'Powerful. Provocative. Thrilling. Denise Gough is stunning" Rachel Halliburton
"A bold, timely and searching play" Sarah Hemming
"A triumph – Denise Gough delivers an emotionally shattering performance" Henry Hitchings
It's rare to see a group of critics, cynical devils that we are, rise to their feet for a sweeping standing ovation on a press night. But this wasn’t any old opening, or any old leading actress. For my money, Denise Gough gives the greatest stage performance since Mark Rylance in Jerusalem as Emma, an actress addicted to drink and drugs.
Duncan Macmillan’s gruellingly honest look at the rehab process was a sell-out smash at the National last autumn and its hugely deserved West End transfer cleverly recreates the intimacy of the National’s smallest auditorium, the Dorfman. Rows of seating on stage bring the audience closer to the action and also generate a compelling sense of there being no escape, for either us or Emma. We first see Emma going spectacularly to pieces as Nina in The Seagull; next thing we know, she’s in the reception of a rehab clinic, snorting a line of coke.
The arc of the character, and thus of Gough’s remarkable, truthful performance, is awe-inspiring and utterly convincing: from the chaos of addiction to the anger and bewilderment of new sobriety to, finally, a profoundly moving acceptance of flawed humanity. If all this sounds a little daunting, take heart: Macmillan’s lovely writing is never less than slyly humorous and Gough certainly knows how to deliver a funny line. There’s a cherishable running gag about how the doctors in the clinic, all played by the excellent Barbara Marten, resemble Emma’s mum. When we eventually meet mum, she’s Marten too.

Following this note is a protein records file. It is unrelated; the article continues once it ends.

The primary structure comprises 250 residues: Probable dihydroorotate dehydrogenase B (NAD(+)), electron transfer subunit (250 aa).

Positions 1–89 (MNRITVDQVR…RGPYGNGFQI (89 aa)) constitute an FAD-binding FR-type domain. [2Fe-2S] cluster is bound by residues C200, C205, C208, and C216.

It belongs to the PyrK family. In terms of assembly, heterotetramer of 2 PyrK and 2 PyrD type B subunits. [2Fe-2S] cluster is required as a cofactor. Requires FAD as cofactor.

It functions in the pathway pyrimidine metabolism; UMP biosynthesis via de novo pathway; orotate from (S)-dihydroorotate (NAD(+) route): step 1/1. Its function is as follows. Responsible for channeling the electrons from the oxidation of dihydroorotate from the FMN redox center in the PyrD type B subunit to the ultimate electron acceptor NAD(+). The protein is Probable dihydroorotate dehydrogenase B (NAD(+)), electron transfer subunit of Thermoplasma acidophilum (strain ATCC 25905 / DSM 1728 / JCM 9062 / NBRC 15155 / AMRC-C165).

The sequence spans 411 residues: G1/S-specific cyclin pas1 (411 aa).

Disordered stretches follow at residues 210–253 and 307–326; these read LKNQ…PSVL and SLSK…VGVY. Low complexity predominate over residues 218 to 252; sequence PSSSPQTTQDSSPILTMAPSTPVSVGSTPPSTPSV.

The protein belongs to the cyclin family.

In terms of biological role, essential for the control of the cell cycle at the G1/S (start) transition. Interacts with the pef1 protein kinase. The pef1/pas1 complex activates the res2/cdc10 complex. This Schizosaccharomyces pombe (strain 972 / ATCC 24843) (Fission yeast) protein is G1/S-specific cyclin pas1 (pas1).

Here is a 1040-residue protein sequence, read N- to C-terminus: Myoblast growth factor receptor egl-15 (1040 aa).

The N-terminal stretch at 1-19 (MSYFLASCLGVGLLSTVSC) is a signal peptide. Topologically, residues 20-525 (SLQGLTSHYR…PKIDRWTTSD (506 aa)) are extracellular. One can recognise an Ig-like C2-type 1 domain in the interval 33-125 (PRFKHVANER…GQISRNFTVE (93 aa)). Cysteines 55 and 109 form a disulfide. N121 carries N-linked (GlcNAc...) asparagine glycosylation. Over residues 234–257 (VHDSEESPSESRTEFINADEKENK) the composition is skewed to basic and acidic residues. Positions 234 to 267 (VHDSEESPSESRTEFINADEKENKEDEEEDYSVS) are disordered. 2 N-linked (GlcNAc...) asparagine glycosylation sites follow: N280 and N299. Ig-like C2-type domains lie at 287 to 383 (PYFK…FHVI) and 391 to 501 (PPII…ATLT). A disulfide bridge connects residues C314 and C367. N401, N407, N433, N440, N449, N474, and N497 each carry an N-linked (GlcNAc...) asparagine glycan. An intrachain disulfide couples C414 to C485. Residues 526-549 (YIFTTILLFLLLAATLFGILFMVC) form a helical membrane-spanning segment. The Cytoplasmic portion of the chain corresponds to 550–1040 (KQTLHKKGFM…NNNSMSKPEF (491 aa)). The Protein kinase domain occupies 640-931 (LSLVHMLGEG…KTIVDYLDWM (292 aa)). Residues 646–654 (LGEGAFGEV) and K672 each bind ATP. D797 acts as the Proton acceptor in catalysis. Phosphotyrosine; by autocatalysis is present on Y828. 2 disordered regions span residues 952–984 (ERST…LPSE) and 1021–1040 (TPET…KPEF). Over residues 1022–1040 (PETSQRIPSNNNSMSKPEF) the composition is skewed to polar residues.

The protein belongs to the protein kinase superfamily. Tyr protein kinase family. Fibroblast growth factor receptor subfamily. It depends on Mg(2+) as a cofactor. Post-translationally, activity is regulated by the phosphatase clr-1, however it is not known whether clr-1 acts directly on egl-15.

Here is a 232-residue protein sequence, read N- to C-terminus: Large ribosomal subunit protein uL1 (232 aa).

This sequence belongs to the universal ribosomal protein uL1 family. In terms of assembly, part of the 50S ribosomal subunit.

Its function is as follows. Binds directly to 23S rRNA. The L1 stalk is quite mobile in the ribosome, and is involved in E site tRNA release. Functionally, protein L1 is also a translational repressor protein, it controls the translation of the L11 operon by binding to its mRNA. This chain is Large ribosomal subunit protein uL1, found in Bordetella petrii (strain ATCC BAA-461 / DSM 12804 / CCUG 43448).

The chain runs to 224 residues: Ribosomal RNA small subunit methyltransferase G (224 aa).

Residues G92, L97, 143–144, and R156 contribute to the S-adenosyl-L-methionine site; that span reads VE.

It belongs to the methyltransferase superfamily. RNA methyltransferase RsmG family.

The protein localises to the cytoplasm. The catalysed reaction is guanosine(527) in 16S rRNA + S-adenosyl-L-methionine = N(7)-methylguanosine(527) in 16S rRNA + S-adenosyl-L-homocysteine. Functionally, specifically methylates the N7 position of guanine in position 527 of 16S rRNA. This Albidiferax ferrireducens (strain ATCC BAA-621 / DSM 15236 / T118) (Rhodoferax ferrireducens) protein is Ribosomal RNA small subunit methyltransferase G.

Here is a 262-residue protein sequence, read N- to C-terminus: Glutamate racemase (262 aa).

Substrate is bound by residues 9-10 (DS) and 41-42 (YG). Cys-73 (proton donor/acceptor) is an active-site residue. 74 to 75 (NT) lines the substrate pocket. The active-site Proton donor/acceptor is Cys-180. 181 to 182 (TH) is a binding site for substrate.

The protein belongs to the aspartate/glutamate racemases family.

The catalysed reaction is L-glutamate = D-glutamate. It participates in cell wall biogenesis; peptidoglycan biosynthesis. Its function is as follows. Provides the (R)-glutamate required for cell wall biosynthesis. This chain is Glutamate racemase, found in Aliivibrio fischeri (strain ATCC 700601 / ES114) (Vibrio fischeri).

It’s a supremely confident and well-oiled production from director Jeremy Herrin, with a fluid acting ensemble. There is absolutely no doubt that Gough is the person, Wyndham’s the place and this play the thing to see this spring.
Author: Fiona Mountford
A heady cocktail of fantasy and reality. Transfixing.
People, Places and Things is an intoxicating new play about surviving the modern world. Written by Duncan Macmillan (Lungs) and directed by Jeremy Herrin (Wolf Hall).
This play tells the story of Emma, who was having the time of her life until she finds herself in rehab. Her first step is to admit that she has a problem. But the problem isn’t with Emma, it’s with everything else. She needs to tell the truth. But she’s smart enough to know that there’s no such thing.
When intoxication feels like the only way to survive the modern world, how can she ever sober up?
This is a collaboration between Headlong and the National Theatre, following the acclaimed Earthquakes in London and The Effect.